MCN Columnists
David Poland

By David Poland

Monday, 22 September 1997

Another by-the-book weekend at the box office. In & Out was all in, doing $15.3 million and besting last weekend’s $14 million opening for The Game, whose second weekend brought a reasonable 36% drop, banking another $9.2 million to take second place. L.A. Confidential, which opened on only 769 screens vs. Out’s 1,992, was expected to be the per-screen average winner, but the big-city butch cops got beaten by the small town queens, $7681 to $7152. A good number for L.A.C. (totaling $5.5 million for the fourth slot), but not as OUTstanding as expected. Maybe the platformed release pattern may not have been the best choice.
In the rest of the B.O. news, A Thousand Acres took a hit to its overall Oscar potential, with only $3 million cropping up to take the fifth spot with a $2,483 per-screen average. That’s $300 less per screen than Wishmaster (number three with a $6.5 million total) conjured up. The fact that, despite these numbers, Lange and Pfeiffer are still very real candidates for Oscar gold proves just how few great women’s roles there are out there. And even worse, the numbers show why there are more films made featuring serial killers than there are about thinking women.
Trimark Pictures has bought the rights to Wayne Wang’s next flick, Chinese Box. The question is, “Why?” Wang, the director of Miramax’s successful double-bill Smoke/Blue In The Face and Disney’s The Joy Luck Club, screened his Jeremy Irons-starring arthouse film at the Venice and Toronto film festivals before settling in with Trimark, the company that brought us Carrot Top in Chairman Of The Board and Angie Everhart taking her clothes off — does she do anything else? — in the 9 1/2 Weeks sequel. Another case of Art For Crap’s Sake.
In celebrity news, tragedy hit Yaphet Kotto when the limo he was riding in broke its rear axle, lost its right rear wheel, ran up an embankment, and burst into flames. No one was physically hurt, but in a $500,000 lawsuit, Kotto claims “serious bodily injury, emotional trauma, pain and suffering, and economic loss.” And worse — so much worse — Kotto “has not been able to get back in a limo since that time.” Please divert all donations to the Princess Diana or Mother Teresa Trusts to the Caddy For Kotto Fund. We can cure limowreckaphobia in our time.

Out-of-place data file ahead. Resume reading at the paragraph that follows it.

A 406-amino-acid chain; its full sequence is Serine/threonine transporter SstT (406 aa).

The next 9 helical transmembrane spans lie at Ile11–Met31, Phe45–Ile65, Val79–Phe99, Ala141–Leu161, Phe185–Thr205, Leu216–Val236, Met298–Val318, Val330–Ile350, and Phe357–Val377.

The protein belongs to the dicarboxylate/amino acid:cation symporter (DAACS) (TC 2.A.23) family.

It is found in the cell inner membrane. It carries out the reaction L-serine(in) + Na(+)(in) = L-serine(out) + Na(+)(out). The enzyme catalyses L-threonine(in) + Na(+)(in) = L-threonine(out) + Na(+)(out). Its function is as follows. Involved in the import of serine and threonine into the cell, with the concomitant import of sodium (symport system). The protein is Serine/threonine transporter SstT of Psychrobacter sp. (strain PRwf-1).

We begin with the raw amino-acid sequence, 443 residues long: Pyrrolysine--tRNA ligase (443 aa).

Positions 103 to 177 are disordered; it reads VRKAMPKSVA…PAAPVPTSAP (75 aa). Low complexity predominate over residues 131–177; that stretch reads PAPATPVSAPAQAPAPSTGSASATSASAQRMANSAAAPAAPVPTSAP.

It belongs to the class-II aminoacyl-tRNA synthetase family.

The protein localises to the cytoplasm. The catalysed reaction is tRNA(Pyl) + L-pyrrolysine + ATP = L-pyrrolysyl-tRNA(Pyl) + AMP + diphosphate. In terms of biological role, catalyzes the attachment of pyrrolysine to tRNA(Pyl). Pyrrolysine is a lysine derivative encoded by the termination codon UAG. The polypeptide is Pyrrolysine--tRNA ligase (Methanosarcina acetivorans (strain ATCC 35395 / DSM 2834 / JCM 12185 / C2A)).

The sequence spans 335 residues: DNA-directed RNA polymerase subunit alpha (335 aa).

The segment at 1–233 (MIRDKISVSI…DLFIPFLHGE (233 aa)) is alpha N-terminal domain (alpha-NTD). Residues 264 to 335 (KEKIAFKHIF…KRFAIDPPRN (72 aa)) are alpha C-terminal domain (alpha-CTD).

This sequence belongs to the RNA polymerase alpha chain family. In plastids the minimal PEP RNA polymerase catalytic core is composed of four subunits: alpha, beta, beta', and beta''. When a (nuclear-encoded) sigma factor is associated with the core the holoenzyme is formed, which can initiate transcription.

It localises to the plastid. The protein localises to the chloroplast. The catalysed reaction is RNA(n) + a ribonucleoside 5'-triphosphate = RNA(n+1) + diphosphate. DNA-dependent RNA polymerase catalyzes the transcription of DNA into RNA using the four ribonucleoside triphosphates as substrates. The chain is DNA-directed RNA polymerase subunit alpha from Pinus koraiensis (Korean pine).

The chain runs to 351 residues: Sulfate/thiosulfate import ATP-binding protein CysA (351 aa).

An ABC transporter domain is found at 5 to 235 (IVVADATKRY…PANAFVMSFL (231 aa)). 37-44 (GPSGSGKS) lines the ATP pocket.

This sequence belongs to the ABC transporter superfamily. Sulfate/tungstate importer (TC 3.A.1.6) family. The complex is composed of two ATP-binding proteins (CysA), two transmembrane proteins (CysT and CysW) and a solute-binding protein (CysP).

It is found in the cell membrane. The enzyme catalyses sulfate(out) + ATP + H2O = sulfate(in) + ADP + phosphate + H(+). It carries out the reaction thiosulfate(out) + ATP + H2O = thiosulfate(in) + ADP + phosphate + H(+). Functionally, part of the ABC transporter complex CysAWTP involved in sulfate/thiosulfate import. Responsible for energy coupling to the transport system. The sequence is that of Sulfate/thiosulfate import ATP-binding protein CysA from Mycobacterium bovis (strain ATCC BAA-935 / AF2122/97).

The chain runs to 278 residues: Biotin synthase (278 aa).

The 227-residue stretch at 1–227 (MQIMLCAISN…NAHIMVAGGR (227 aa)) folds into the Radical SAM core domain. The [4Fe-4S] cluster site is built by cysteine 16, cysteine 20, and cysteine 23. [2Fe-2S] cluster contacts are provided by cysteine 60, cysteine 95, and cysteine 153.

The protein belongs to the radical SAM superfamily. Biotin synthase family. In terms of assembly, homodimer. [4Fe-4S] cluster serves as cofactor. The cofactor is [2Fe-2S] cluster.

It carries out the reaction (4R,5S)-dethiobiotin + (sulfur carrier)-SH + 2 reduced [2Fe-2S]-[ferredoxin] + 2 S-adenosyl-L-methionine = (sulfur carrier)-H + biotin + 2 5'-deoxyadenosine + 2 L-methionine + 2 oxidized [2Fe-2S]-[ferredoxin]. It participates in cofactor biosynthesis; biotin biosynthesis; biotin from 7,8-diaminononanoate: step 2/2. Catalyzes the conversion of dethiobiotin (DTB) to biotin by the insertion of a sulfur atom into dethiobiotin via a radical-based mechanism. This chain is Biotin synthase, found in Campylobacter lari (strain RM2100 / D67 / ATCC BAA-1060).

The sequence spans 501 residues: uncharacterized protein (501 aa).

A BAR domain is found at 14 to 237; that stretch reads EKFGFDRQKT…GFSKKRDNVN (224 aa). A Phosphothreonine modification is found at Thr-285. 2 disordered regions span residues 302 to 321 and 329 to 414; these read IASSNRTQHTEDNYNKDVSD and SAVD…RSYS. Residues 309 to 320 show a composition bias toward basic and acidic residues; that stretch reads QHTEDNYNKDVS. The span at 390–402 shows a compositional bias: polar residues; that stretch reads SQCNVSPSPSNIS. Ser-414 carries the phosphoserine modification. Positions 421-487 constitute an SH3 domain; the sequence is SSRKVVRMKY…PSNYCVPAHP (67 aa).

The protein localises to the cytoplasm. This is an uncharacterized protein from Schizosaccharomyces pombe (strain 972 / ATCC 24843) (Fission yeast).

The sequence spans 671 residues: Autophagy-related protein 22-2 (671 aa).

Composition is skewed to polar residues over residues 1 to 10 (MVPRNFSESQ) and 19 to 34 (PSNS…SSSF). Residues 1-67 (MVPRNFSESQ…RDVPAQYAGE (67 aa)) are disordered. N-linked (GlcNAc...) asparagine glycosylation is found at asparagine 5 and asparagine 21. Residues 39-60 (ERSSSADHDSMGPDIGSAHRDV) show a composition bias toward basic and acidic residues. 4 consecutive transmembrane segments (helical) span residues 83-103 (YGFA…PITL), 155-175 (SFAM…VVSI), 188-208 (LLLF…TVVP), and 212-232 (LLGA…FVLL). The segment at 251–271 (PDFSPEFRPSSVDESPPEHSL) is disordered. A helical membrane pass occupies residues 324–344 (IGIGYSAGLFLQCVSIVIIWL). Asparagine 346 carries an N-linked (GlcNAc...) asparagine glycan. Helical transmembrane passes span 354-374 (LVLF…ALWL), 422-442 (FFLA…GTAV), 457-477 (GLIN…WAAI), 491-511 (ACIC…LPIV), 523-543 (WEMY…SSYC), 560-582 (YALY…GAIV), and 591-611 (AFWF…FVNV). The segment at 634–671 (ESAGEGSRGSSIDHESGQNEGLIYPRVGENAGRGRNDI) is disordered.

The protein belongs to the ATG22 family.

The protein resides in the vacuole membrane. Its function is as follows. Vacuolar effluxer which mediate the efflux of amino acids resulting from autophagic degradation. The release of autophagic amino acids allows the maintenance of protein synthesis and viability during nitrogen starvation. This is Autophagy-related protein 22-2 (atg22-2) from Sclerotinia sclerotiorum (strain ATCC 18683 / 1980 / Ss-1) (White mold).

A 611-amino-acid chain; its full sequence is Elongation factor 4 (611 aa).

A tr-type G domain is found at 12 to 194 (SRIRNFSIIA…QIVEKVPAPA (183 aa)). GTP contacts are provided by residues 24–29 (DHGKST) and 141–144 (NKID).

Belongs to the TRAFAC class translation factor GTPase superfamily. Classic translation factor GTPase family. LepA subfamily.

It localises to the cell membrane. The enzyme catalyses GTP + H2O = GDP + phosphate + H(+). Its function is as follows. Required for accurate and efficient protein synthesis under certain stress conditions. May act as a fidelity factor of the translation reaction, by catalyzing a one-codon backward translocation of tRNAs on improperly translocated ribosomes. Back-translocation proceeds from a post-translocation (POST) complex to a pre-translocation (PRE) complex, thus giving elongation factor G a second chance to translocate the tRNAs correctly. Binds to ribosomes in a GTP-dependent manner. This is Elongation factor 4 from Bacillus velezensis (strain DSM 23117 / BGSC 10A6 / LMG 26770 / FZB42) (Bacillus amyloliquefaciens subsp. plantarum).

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It shows how out of it I was in trying to be in it, acknowledging that I was out of it to myself, and then thinking, “Okay, how do I stop being out of it? Well, I get some legitimate illogical narrative ideas” — some novel, you know?

So I decided on three writers that I might be able to option their material and get some producer, or myself as producer, and then get some writer to do a screenplay on it, and maybe make a movie.

And so the three projects were “Do Androids Dream of Electric Sheep,” “Naked Lunch” and a collection of Bukowski. Which, in 1975, forget it — I mean, that was nuts. Hollywood would not touch any of that, but I was looking for something commercial, and I thought that all of these things were coming.

There would be no Blade Runner if there was no Ray Bradbury. I couldn’t find Philip K. Dick. His agent didn’t even know where he was. And so I gave up.

I was walking down the street and I ran into Bradbury — he directed a play that I was going to do as an actor, so we know each other, but he yelled “hi” — and I’d forgot who he was.

So at my girlfriend Barbara Hershey’s urging — I was with her at that moment — she said, “Talk to him! That guy really wants to talk to you,” and I said “No, fuck him,” and keep walking.

But then I did, and then I realized who it was, and I thought, “Wait, he’s in that realm, maybe he knows Philip K. Dick.” I said, “You know a guy named—” “Yeah, sure — you want his phone number?”

My friend paid my rent for a year while I wrote, because it turned out we couldn’t get a writer. My friends kept on me about, well, if you can’t get a writer, then you write.”
~ Hampton Fancher

“That was the most disappointing thing to me in how this thing was played. Is that I’m on the phone with you now, after all that’s been said, and the fundamental distinction between what James is dealing with in these other cases is not actually brought to the fore. The fundamental difference is that James Franco didn’t seek to use his position to have sex with anyone. There’s not a case of that. He wasn’t using his position or status to try to solicit a sexual favor from anyone. If he had — if that were what the accusation involved — the show would not have gone on. We would have folded up shop and we would have not completed the show. Because then it would have been the same as Harvey Weinstein, or Les Moonves, or any of these cases that are fundamental to this new paradigm. Did you not notice that? Why did you not notice that? Is that not something notable to say, journalistically? Because nobody could find the voice to say it. I’m not just being rhetorical. Why is it that you and the other critics, none of you could find the voice to say, “You know, it’s not this, it’s that”? Because — let me go on and speak further to this. If you go back to the L.A. Times piece, that’s what it lacked. That’s what they were not able to deliver. The one example in the five that involved an issue of a sexual act was between James and a woman he was dating, who he was not working with. There was no professional dynamic in any capacity.

~ David Simon